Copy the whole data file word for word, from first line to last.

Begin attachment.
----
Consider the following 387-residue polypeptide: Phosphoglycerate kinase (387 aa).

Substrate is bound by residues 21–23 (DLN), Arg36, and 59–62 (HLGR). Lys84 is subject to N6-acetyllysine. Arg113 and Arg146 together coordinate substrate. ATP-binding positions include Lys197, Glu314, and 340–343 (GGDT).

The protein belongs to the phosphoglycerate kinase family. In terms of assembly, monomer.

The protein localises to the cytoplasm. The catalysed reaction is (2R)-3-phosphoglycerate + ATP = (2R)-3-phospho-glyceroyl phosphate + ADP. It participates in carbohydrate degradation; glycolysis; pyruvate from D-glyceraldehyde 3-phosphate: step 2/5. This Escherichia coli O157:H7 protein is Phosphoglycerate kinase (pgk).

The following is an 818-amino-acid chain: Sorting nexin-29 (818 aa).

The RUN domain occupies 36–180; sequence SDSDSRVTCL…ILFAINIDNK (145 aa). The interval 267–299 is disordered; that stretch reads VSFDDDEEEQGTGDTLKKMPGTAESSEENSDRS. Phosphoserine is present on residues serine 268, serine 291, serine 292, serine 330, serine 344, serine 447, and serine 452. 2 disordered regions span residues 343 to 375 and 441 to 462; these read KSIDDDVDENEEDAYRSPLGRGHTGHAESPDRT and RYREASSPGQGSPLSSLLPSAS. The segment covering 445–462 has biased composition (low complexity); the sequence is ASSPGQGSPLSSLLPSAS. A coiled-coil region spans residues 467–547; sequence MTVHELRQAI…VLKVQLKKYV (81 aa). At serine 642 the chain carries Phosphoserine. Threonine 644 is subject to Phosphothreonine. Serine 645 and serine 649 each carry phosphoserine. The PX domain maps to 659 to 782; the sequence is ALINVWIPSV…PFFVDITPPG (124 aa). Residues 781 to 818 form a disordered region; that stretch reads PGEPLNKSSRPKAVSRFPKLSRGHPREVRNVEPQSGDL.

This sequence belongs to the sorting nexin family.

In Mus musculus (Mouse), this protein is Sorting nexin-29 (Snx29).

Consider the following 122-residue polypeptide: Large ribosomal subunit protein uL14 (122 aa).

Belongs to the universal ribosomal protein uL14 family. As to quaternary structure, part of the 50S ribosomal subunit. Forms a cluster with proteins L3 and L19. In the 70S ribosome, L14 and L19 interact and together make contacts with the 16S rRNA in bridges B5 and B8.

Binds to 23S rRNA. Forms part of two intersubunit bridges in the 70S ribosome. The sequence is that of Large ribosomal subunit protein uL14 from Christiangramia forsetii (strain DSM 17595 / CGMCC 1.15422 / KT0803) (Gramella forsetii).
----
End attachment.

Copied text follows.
Consider the following 387-residue polypeptide: Phosphoglycerate kinase (387 aa).

Substrate is bound by residues 21–23 (DLN), Arg36, and 59–62 (HLGR). Lys84 is subject to N6-acetyllysine. Arg113 and Arg146 together coordinate substrate. ATP-binding positions include Lys197, Glu314, and 340–343 (GGDT).

The protein belongs to the phosphoglycerate kinase family. In terms of assembly, monomer.

The protein localises to the cytoplasm. The catalysed reaction is (2R)-3-phosphoglycerate + ATP = (2R)-3-phospho-glyceroyl phosphate + ADP. It participates in carbohydrate degradation; glycolysis; pyruvate from D-glyceraldehyde 3-phosphate: step 2/5. This Escherichia coli O157:H7 protein is Phosphoglycerate kinase (pgk).

The following is an 818-amino-acid chain: Sorting nexin-29 (818 aa).

The RUN domain occupies 36–180; sequence SDSDSRVTCL…ILFAINIDNK (145 aa). The interval 267–299 is disordered; that stretch reads VSFDDDEEEQGTGDTLKKMPGTAESSEENSDRS. Phosphoserine is present on residues serine 268, serine 291, serine 292, serine 330, serine 344, serine 447, and serine 452. 2 disordered regions span residues 343 to 375 and 441 to 462; these read KSIDDDVDENEEDAYRSPLGRGHTGHAESPDRT and RYREASSPGQGSPLSSLLPSAS. The segment covering 445–462 has biased composition (low complexity); the sequence is ASSPGQGSPLSSLLPSAS. A coiled-coil region spans residues 467–547; sequence MTVHELRQAI…VLKVQLKKYV (81 aa). At serine 642 the chain carries Phosphoserine. Threonine 644 is subject to Phosphothreonine. Serine 645 and serine 649 each carry phosphoserine. The PX domain maps to 659 to 782; the sequence is ALINVWIPSV…PFFVDITPPG (124 aa). Residues 781 to 818 form a disordered region; that stretch reads PGEPLNKSSRPKAVSRFPKLSRGHPREVRNVEPQSGDL.

This sequence belongs to the sorting nexin family.

In Mus musculus (Mouse), this protein is Sorting nexin-29 (Snx29).

Consider the following 122-residue polypeptide: Large ribosomal subunit protein uL14 (122 aa).

Belongs to the universal ribosomal protein uL14 family. As to quaternary structure, part of the 50S ribosomal subunit. Forms a cluster with proteins L3 and L19. In the 70S ribosome, L14 and L19 interact and together make contacts with the 16S rRNA in bridges B5 and B8.

Binds to 23S rRNA. Forms part of two intersubunit bridges in the 70S ribosome. The sequence is that of Large ribosomal subunit protein uL14 from Christiangramia forsetii (strain DSM 17595 / CGMCC 1.15422 / KT0803) (Gramella forsetii).